$ man [command]

    So, if you wanted to see more information about the cp command:

    $ man cp

  • info
    Information. The info command is similar to the man command, but the info pages can be a little easier to learn from if you're not used to reading man pages. If you want to see the info page for the cp command:

    $ info cp

That does it for Part 1 of the introduction to Bash.

See you next time.


Scheduling Commands with Crontab

A common thing to want to do is to schedule a command to run at a specific time. We can do with with cron using the crontab command. By default, all users have permissions to use crontab; however, this can be changed by the existence of one of two files:
  • /etc/cron.allow - Only users listed in this file can use crontab
  • /etc/cron.deny - Users listed in this file cannot user crontab

To see what you have scheduled via crontab, you can run the following command:

$ crontab -l

If you want to see what is scheduled to be run as a different user, you can use the following:

# crontab -u [username] -l

Where you would replace [username] with the appropriate username. Entries in the crontab file have the following syntax:

[m] [h] [dom] [mon] [dow] [command]

Now, I'll explain the above:
  • [m] - Minute to run; represented as a number: 0-59
  • [h] - Hour to run; represented as a number in: 0-23
  • [dom] - Day of Month to run; represented as a number: 1-31
  • [mon] - Month to run; represented as a number: 1-12
  • [dow] - Day of Week to run; represented as a number: 0-6 (Sunday is 0)
  • [command] - Command to run

All of the timing options above can be replaced by an * where necessary to have your command run for all possibilities of that option. For example, in my post on locating files I mentioned scheduling the updatedb command. Let's say we want to schedule this command to run every morning at 6:30 am, then we would put the following into the root user's crontab file:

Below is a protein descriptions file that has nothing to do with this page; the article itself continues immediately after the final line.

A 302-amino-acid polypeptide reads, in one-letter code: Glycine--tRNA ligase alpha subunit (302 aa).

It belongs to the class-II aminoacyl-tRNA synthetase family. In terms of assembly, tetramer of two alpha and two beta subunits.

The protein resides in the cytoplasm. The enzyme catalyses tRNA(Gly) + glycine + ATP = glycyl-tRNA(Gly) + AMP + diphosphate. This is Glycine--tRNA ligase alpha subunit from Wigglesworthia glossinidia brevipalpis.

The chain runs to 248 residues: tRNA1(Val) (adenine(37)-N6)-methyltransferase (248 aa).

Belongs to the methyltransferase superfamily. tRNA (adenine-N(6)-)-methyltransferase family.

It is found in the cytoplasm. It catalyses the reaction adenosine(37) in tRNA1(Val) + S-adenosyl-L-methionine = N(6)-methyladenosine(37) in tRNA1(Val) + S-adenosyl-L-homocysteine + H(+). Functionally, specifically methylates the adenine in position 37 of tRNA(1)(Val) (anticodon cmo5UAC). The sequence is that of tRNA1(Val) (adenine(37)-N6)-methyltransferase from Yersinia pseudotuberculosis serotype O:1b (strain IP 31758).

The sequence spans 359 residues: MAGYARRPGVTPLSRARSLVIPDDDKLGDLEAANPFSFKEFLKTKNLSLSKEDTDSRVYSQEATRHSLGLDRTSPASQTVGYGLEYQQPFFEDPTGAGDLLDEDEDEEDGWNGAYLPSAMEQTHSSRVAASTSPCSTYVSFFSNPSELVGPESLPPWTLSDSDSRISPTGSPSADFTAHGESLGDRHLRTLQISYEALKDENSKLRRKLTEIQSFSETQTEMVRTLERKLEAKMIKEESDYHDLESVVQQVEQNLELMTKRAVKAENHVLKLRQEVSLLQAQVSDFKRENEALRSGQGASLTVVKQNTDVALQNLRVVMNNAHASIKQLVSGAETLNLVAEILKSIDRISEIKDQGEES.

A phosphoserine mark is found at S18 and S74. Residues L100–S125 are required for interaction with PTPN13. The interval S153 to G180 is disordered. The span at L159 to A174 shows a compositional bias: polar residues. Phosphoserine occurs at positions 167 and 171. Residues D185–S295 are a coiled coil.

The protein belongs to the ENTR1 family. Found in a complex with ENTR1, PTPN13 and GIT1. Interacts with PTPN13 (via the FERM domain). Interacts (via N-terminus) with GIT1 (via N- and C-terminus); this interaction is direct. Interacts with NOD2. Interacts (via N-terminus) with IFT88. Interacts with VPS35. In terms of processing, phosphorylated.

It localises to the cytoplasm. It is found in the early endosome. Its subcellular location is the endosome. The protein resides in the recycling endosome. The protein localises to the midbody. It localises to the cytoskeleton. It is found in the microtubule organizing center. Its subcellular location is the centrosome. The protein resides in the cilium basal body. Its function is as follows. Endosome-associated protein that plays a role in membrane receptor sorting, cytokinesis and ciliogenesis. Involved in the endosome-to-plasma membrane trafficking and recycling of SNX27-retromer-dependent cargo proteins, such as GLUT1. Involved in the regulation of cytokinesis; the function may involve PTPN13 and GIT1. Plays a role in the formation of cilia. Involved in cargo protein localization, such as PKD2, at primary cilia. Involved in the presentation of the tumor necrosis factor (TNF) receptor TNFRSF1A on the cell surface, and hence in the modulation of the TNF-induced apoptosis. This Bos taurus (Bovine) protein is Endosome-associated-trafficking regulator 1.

30 6 * * * updatedb

You can also use a comma separated list for the timing options to have a command run at multiple timings. For example, I have the bad habit of staying on my computer too late at night when I should be going to bed. To try to correct this, in the past, I have scheduled my computer to shutdown at 11:00 pm on Sunday through Thursday nights:

55 22 * * 0,1,2,3,4 shutdown -h +5

Now that we see the necessary syntax for entries in the crontab file, how do we use the crontab command to edit the file to schedule our commands? We can use the following to create or edit a user's crontab file:

$ crontab -e

The above will open your current user's crontab file in the current user's default text editor. Once here, you simply need to put in the entries you would like using the above syntax to schedule them. There are some other options that you can use with the crontab command:
  • -l [username] - Displays [username]'s crontab file
  • -r [username] - Removes [username]'s crontab file
  • -u [username] - Runs the specified contab command on [username]'s crontab file

That pretty much does it for a basic introduction to scheduling commands with crontab.

See you next time


Finding Files on Your Computer

It happens to all of us, we forget where files are saved. The good news is that with the locate command is a great way to find files on your computer. Before we can use the locate command, we've got to build an index of the files on our computer, which is easy enough: we just need to use the updatedb command:

# updatedb

It is a good idea to periodically run the updatebd command to keep your index current when you go to search for files. All you need to know to search for files is to know all or part of the file name. For example, if you couldn't remember where the xorg.conf file is saved, you can search for it like this:

$ locate xorg.conf

Here is an example output of the above command:

$ locate xorg.conf

Alternatively, if you were looking for the xorg.conf file, but could only remember that the filename started with xorg., you could search for it like the following:

$ locate /xorg.